Social Eights: Gusto and Camaraderie (Ichazo's "Friendship")

Social Eights like to "live large," and as the name suggests, engage fully in the world. Friendship and loyalty are top values for them, and they are willing to make great sacrifices for the people and causes they care about. At the same time, they expect that others they have bonded with will be similarly loyal to them. (In this regard, they can resemble Sixes, although their energy is bigger and more direct than that of Sixes.) Often, Social Eights will gather a group of friends around them while unofficially acting as the chairperson of the group—the "king" or "queen." They enjoy conversation about sports, politics, rock music, or the latest events on their favorite soap opera—any subject in which they can boldly state opinions and get into debates about. Social Eights enjoy the banter and energy of a disagreement about such matters, and they are often surprised to learn that others can be hurt or overwhelmed by the force of their opinions. At such times, they may try to "tone themselves down," but they usually find this an uncomfortable compromise. More often, they seek out friends who they perceive as strong and independent, people who can take a bit of roughhousing and who will not be overwhelmed by them. Less healthy Social Eights have problems with making promises to people that they cannot always fulfil. Conning others, and exaggerating situations can become part of the picture.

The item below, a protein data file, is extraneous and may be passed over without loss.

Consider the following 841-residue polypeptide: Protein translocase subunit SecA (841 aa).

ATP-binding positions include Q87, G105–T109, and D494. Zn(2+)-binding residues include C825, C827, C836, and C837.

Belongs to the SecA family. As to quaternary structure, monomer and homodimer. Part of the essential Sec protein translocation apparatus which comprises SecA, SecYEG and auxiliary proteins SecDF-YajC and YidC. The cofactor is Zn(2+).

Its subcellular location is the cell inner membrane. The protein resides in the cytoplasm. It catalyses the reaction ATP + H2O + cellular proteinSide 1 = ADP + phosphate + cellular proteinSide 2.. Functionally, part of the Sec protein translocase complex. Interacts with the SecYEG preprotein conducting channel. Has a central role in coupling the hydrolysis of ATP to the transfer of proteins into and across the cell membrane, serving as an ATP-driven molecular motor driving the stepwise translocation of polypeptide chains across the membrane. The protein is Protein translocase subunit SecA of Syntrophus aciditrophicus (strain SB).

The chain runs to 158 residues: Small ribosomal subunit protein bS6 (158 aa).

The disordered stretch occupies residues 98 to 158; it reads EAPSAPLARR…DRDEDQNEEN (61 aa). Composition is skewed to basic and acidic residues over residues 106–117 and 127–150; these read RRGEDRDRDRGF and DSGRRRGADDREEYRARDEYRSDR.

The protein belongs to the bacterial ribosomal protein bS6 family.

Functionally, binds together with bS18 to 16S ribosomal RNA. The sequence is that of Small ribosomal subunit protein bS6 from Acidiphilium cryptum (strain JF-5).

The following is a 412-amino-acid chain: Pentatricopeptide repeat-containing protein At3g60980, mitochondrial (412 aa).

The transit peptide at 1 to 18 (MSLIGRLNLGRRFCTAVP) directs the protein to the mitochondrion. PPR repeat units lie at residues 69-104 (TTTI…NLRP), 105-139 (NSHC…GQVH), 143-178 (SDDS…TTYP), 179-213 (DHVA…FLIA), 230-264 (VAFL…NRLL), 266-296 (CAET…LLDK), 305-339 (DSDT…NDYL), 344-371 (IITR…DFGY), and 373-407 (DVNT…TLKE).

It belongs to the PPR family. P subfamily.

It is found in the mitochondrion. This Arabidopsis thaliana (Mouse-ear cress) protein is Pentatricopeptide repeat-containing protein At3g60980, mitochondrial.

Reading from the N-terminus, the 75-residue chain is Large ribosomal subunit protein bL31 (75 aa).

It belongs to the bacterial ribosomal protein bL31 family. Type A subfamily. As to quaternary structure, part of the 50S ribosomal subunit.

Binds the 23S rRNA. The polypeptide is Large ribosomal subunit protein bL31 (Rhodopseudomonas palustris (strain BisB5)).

Obviously not all of this is accurate, but there are a few things that really hit the mark. One is the statement about not being half-hearted. That’s true and anyone who has spent any time around me knows that I run hot/ cold. I love something or I hate it. Apathy really has no place in most of my life. Another is the sentence, “They often expect that others will dislike or reject them, and so they are profoundly touched, even sentimental, when they feel that someone they care about truly understands them and loves them.” That’s so true it’s kind of amazing.

I also really liked the sentence, “They feel no need to test their wills against others: they are so secure and grounded in themselves that there is no need to constantly assert themselves much less to control anyone else.” I ended up cutting out this paragraph since my post was getting too long, but I wanted to add it in since this is something I like to think about myself. Yes, I am very assertive but I am not controlling. (It’s a very important distinction in my opinion.) Lastly, I also related to the king or queen comment about social circles. This is something that I often do without trying. It’s just that I’m usually the one who makes the effort to get people together and that usually entails making the plans as well (though it has been a while). It’s not that I necessarily want to do it, it’s just that most people aren’t willing to take the initiative. I’m also often surprised by how sensitive people can be so, “they are often surprised to learn that others can be hurt or overwhelmed by the force of their opinions,” is especially true. Even though I try to be nicer and calmer, it just doesn’t last. I need friends with thick skins.

Beyond that I don’t really know how I feel about the “heroic” or “visionary” comments. That seems like a little much, but I guess its better then being labeled a sociopath or something. If you're itnerested you can take your own test here and discriptions of the different types can be found here.